May 28, 2011

Lessons from the Giving Tree.

The Giving Tree by Shel Silverstein is one of my favorite books. I just love it.

So much so that I have a copy here in that I have read to every class I have ever taught and every student I have ever tutored.

I thought today would be a good day to have Wang, my new 17 year old student read the book so we could chat about it. I thought he would like it because he is a "feeler." He is a music student at a special school for musically inclined kids in town, and he's a free thinker (his mom is my co-worker for the orphans and is the most revo.lut.iona.ry person I have ever/will ever meet).

About half way through our hour-long class I handed him the book and he started reading.

He read slowly and meticulously - pronouncing every world right except "crowns" and "gathered."

Until we reached the page where the little boy asks the tree for money and gathers all the tree's apples to sell in the city.

And he stopped reading. And began to shake a bit.

I looked over at him (we have class seated on my little 2-seater couch in my dorm) and wondered if he was embarrassed because his reading was poor, or if he couldn't read a word, or if he was sick. I got worried as the seconds passed...until I realized - he was on the verge of tears.

I put my arm around him, "are you ok?"

He began to sob. "I love this story," he managed to whisper out between blubbery gasps and tears.

And I let him cry. For a long time.

After a cup of water and several tissues, I asked him if he wanted to continue the story. I told him we could just sit if he wanted to, we didn't even need to talk. But he wanted to continue, so we did. He read and shook and let some tiny tears fall as he finished reading the story of the boy and the tree. A story about unconditional love.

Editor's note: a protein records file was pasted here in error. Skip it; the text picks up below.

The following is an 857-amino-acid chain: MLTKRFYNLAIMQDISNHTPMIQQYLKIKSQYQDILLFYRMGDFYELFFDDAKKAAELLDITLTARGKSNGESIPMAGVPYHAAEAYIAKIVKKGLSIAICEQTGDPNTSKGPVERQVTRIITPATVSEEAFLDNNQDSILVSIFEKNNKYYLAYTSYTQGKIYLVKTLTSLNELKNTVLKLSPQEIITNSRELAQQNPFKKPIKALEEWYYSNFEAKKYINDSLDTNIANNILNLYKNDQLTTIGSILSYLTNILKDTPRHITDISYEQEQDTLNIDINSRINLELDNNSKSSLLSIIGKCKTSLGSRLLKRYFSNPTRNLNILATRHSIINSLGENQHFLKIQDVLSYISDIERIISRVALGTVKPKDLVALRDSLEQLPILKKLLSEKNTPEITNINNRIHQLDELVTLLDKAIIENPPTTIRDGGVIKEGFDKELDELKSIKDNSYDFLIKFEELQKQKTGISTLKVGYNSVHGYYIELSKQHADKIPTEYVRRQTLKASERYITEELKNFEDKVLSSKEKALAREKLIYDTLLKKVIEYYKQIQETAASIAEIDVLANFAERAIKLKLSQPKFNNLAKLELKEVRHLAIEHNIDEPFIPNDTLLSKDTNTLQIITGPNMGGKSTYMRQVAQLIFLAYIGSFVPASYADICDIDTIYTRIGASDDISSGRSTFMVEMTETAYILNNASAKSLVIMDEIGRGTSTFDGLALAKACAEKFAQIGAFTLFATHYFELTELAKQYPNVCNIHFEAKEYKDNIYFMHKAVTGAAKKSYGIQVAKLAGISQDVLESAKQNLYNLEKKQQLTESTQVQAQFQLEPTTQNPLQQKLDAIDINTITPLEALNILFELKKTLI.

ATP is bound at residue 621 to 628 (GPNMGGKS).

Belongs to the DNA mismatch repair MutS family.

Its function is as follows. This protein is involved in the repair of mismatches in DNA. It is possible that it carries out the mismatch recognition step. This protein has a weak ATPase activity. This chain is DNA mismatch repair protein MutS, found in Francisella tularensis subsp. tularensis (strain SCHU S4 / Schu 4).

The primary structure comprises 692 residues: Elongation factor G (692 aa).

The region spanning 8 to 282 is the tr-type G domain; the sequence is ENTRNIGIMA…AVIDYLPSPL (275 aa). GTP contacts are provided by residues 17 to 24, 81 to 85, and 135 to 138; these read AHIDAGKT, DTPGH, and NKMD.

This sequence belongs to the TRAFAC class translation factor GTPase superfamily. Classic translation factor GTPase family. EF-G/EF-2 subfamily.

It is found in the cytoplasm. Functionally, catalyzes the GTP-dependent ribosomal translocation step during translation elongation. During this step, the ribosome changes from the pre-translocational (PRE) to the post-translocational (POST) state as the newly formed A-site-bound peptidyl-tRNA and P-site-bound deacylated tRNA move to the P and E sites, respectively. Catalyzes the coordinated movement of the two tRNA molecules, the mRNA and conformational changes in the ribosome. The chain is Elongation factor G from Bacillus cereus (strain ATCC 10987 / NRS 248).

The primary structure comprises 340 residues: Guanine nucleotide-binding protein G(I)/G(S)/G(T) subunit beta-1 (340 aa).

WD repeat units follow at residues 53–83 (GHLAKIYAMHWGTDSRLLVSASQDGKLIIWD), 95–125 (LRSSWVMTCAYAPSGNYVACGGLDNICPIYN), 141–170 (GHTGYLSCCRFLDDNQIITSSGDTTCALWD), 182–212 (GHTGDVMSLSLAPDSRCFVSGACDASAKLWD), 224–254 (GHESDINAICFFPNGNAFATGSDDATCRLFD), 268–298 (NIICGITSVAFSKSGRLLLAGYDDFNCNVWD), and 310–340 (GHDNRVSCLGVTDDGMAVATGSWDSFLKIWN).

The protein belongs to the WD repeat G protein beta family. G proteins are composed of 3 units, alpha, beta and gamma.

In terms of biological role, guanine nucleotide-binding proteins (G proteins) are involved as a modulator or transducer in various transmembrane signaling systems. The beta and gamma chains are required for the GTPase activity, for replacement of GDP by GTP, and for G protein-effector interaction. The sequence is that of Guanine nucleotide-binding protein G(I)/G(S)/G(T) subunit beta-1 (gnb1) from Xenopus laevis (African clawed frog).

He finished the book, looked over to me and said, "This is my mother." And he cried some more.

It was such.a.precious.moment.

I saw a little light bulb go off in his head and he flipped back to the page about the boy collecting apples, the page where his emotions were triggered. "This is me," he said pointing to the part abou the boy asking for money. He then went on to slowly re-tell the story to me, bit by bit explaining that it is only in the end of our lives that we realize what someone has given us, and then it's too late. To him, the cutting down of the tree to make a boat symbolized the death of the tree (even though in the book it doesn't die) and he took from that that only after a person dies does a young person really know what that person has given to them - because young people are immature and greedy and unaware what sacrifices their parents make for them.

It was the deepest rendition of the story I have ever been told.

We sat together for awhile past his class time. He didn't want to go outside looking like he had been crying because his dad was picking him up today and he's, "a man."

I told him it's ok to cry. It's powerful to cry. And to be honest with his emotions. He didn't know the world "honest" so we looked it up in my dictionary and he shook his head yes.

I had a strange moment of, there's a 17 year old Chi.nese boy sobbing on my couch. I felt my role as teacher blend with counselor and friend in those moments. He just needed a safe space, he didn't need anyone to talk. He was just living in the moment of love for his family. And it was beautiful.

After about 10 minutes of silence, he got up to leave. I gave him the book. It's his story. If a person is that moved by a lesson in love, they deserve to re-live it and share it with others, especially his mom.

I'm not sure how much english Wang learned in our hour together today, but I know we both learned something. He learned to allow himself to cry. And I got a first-hand glimpse of raw emotion - a rarity in this culture.

And we were both moved.

walk slow. xoxo.

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